Canadian Financial Diaries Project

Pictured: Professor Jerry Buckland, Canadian Financial Diaries Project

ICAN’s recent study tour of Canada allowed us to catch up with one of our favourite people on the planet, Professor Jerry Buckland.Jerryis the Professor of International Development Studies, Menno Simons College at the University of Winnipeg. We had the pleasure of first meeting Jerryin November 2016, when he stopped in Cairns as part of an international study tour of Australia and New Zealand, exploring developments in Financial Inclusion and Indigenous Natural Resource Partnerships. It was terrific to meet Jerry on his home turf and to find out about his latest research project, the “Canadian Financial Diaries”.

“Very little is known about household financial dynamics in Canada, as national aggregate statistics shed little light on the causes of financial instability and the financial habits of vulnerable people”, said Jerry.  “The Financial Diaries will generate much needed aggregated data based on age, income, ethnicity and geography.  Better knowledge is needed to advise better practice and policy.”

The research project uses a mixed methodology approach to provide a qualitative and quantitative view of the financial lives of vulnerable Canadians in a rapidly changing socio-economic context.  Target participants are low or modest income earners, including those who work in causal employment, and those relying on social assistance. 

There are three components to the project – data collection; dialogue with regulators and practitioners to advocate for policies and practices that promote financial empowerment; and in Phase 2, the innovation of a new app or curriculum, to boost the financial capability and outcomes of vulnerable Canadians.

Researchers engaged in a 12 month, in-depth exploration, where 30 participants recorded daily information about their finances, such as their inflow and outflow, their spending habits, and income.  Participants also attended interactive meetings with the researchers on a weekly or bi-weekly basis to discuss their challenges, or to complete additional surveys such as how they were using their tax refund, or their financial wellbeing and literacy. The meetings offered the chance for some interesting conversations and allowed researchers to gain a better understanding of the financial lives of participants.  Focus group discussions also allowed researchers to hear from the group collectively, about how their financial challenges could be addressed through changed practice or policy.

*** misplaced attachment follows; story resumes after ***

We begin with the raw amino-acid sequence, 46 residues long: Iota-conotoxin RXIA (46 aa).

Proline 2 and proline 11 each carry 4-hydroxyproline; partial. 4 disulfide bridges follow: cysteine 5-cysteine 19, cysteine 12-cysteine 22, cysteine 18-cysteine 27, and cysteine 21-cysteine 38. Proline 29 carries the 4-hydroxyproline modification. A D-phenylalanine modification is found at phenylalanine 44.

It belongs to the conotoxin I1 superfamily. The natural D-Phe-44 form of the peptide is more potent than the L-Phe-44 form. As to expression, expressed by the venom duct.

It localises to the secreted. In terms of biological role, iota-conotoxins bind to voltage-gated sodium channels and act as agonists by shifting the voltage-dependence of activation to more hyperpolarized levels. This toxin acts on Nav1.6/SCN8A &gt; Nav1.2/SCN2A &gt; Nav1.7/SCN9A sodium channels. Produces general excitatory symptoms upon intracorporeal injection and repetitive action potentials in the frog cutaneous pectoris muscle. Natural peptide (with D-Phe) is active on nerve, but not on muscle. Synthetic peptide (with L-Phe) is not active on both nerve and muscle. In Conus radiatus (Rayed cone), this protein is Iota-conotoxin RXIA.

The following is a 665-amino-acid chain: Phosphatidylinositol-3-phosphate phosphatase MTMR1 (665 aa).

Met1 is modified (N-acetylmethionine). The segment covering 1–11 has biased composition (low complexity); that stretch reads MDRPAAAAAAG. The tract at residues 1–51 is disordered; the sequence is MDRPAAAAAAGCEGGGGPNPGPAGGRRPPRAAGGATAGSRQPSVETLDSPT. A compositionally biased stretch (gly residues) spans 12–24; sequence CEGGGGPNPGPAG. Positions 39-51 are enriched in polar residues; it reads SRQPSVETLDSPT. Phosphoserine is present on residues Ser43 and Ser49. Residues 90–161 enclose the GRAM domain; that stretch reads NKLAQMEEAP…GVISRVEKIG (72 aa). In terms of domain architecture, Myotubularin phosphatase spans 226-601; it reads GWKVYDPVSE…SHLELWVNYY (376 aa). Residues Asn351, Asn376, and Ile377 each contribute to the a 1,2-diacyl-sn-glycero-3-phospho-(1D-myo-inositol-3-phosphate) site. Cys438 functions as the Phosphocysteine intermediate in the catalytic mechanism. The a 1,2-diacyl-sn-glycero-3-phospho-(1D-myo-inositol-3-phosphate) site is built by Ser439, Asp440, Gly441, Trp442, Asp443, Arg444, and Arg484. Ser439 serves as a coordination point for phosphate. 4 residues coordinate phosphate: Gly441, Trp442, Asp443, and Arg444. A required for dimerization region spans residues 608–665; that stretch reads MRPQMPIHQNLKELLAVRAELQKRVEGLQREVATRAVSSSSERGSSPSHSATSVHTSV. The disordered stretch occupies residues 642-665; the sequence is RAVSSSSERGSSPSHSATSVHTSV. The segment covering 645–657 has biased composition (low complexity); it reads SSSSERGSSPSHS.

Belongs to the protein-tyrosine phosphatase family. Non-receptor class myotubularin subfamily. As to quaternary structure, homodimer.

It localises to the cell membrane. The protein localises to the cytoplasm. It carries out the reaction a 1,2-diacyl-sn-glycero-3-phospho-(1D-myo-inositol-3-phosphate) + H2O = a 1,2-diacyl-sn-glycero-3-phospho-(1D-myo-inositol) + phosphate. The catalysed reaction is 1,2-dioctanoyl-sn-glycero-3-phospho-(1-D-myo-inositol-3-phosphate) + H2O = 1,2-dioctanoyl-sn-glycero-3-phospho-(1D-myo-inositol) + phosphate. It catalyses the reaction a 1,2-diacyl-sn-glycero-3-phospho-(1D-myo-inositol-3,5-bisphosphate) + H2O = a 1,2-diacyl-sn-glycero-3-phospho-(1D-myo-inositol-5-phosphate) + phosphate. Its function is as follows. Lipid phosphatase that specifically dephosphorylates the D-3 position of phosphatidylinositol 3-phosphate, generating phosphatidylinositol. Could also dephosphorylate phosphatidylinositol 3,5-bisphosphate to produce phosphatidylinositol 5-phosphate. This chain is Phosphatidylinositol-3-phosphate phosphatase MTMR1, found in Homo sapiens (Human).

“When working with low-income people, it’s important to consider that different people operate in different contexts, so in a vulnerability context, there are characteristics that make a person more susceptible to economic shocks, and some cases, it may impact their ability to cope.  Issues like education, employment, social capital, income, and English skills, all play a part, as well as the choices they make and the context in which they make those choices. Things like social capital, searching for work (or not), learning new skills, spending habits, and thinking ahead, are all the different kinds of behaviours that we’re seeing our participants engage in.” said Jerry.

The last of the Finance Diary participants will graduate in October 2019, with the goal to begin Phase 1 analysis by the end of 2019.

 “The state of the project is still in its early period.  There’s a lot more that we will be able to share, but right now we’re in the very early stages.” 

Thanks Jerry, we can’t wait!

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